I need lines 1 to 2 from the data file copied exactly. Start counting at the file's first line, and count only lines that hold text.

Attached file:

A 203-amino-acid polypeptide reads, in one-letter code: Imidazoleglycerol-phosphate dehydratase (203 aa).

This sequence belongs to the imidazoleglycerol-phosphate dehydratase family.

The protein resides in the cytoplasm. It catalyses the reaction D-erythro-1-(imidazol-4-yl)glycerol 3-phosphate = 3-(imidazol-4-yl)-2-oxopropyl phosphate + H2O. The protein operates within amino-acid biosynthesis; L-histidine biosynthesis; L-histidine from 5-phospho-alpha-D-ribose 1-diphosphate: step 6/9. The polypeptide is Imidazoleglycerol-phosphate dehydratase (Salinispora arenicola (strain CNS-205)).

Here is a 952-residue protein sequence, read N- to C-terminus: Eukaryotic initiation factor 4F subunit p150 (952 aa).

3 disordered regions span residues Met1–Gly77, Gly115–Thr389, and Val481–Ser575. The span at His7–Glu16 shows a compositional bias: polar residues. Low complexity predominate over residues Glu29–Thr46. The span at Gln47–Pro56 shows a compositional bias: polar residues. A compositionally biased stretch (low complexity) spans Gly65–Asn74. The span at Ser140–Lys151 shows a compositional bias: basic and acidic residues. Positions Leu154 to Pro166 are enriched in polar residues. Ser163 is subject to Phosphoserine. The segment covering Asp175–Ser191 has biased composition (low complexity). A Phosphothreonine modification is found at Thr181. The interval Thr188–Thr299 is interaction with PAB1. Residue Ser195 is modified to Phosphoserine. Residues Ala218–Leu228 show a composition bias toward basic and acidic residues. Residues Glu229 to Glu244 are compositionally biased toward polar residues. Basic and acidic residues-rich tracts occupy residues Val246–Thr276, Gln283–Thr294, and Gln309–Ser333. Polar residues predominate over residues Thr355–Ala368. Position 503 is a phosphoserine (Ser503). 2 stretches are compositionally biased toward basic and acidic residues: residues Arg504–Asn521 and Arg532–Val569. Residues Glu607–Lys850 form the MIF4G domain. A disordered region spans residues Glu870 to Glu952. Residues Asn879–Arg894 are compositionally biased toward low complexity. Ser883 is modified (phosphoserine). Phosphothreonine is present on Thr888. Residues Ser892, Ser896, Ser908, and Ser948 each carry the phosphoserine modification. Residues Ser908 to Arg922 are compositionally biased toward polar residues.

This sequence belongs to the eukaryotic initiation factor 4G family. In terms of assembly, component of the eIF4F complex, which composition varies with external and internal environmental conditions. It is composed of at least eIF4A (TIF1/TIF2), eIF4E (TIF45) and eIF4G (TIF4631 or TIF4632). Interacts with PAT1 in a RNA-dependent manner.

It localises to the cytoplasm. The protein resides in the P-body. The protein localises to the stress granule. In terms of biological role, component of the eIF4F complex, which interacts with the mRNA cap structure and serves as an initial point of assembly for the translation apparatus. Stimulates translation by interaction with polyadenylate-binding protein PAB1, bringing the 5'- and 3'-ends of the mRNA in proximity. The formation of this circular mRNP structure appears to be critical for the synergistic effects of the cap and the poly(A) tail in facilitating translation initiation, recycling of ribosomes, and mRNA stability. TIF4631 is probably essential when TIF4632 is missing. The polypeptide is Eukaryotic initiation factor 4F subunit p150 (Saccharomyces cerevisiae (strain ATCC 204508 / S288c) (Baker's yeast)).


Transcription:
A 203-amino-acid polypeptide reads, in one-letter code: Imidazoleglycerol-phosphate dehydratase (203 aa).

This sequence belongs to the imidazoleglycerol-phosphate dehydratase family.